Saturday, 9 February 2008

Oracle 10g XE, SQL Developer and Java

I've been forced to install and use Oracle 10g XE recently.  The experience hasn't been pleasant.  I'm sure the database technology itself is perfectly good, but the tools and support are dreadful, when compared to Microsoft's SQL Server Express Edition or MySQL.  I'm writing this while still cross, so it's not going to be very nice about Oracle or Java.

I need XE for several reasons, one of which is that I have a dump file containing a complete database which I need to work with.  Oracle XE comes with a (rather lame) web-based admin module which doesn't even seem to have tools for importing database dump (.dmp) files.  To do this you need the command line imp tool.  This would have been OK if it had worked (it didn't), but even then I hate having to find the right command-line incantations for things I only occasionally have to do.

Why didn't imp work?  I'm not sure yet because right now I'm so pissed-off I can't be bothered to scroll through the screen-fulls of error messages it generated.  (By default it doesn't even write these to a log file either - you have to tell it to do that.  Duh.)  This is just flat wrong.  If there are version issues, or permission issues or similar, I should get a simple message, early, to tell me this, and the import process should stop right away, not struggle hopelessly on, scrolling pages of crap at me.

The online documentation isn't very good either.  I admit I haven't burrowed through every page but I shouldn't need to do that, just to import a dmp file and manage an additional database.

So, I looked for a management tool (like the tools you get with MySQL, SQL Server and PostgreSQL), and yes, there is one.  The Oracle SQL Developer is a Java application which you can download with or without the JRE.  Well I've got Java 1.5 and 1.6 on my machine (both JRE and JDK), so I figured I could take the smaller download.  You get a zip which you unpack somewhere, and run the top-level exe.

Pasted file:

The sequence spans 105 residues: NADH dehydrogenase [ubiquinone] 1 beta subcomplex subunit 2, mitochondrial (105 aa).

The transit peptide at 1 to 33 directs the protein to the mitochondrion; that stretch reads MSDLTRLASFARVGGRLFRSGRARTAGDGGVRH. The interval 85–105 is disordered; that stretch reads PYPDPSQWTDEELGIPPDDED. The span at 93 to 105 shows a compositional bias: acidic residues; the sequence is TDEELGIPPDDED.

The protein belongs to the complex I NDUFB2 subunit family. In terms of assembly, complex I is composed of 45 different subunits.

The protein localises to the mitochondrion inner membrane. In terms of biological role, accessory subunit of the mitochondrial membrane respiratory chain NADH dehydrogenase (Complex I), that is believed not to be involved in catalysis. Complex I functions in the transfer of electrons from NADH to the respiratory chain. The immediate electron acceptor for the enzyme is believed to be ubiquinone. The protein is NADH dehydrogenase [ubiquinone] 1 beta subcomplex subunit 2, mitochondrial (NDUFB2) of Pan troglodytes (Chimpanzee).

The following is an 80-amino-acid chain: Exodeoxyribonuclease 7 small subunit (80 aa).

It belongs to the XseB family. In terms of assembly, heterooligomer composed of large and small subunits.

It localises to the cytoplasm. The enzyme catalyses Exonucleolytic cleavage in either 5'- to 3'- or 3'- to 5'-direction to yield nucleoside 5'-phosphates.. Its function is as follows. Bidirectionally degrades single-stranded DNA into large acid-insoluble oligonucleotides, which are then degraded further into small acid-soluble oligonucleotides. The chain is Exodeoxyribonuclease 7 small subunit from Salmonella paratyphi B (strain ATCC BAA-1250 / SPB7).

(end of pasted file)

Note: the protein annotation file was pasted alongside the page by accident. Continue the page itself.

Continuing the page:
So, I ran the EXE.  And what's the first thing I see?  This:



So, unlike many other Java applications, this one can't locate any of the (four) Java installations on my machine.  Poor, but not disastrous I suppose, so I browsed to the Java 1.6 JDK and clicked OK.  I expected the tool to start, but instead I got this:



What?! Perhaps it doesn't like 1.6 - perhaps I'll try 1.5.  So I ran the EXE again, expecting to be prompted to browse to java.exe again.  But no!  Instead, I immediately got the second error dialog again!  The act of browsing to some java.exe seems to write a setting somewhere, which is used in subsequent launches, even if it's wrong.

It's hard to believe that one of the largest software companies on the planet can offer this kind of low-rent, sub-shareware experience - especially on an entry-level product surely intended to attract new users of Oracle technology.

I'm just not going to waste any more of my time on this.  It's more than enough to make me uninstall Oracle 10g XE and give up trying to use it.  I've used MySQL and Microsoft SQL Server Express happily in the past, so I'll see if I can import or convert the dmp file and use one or other of those instead.

No comments:

Post a Comment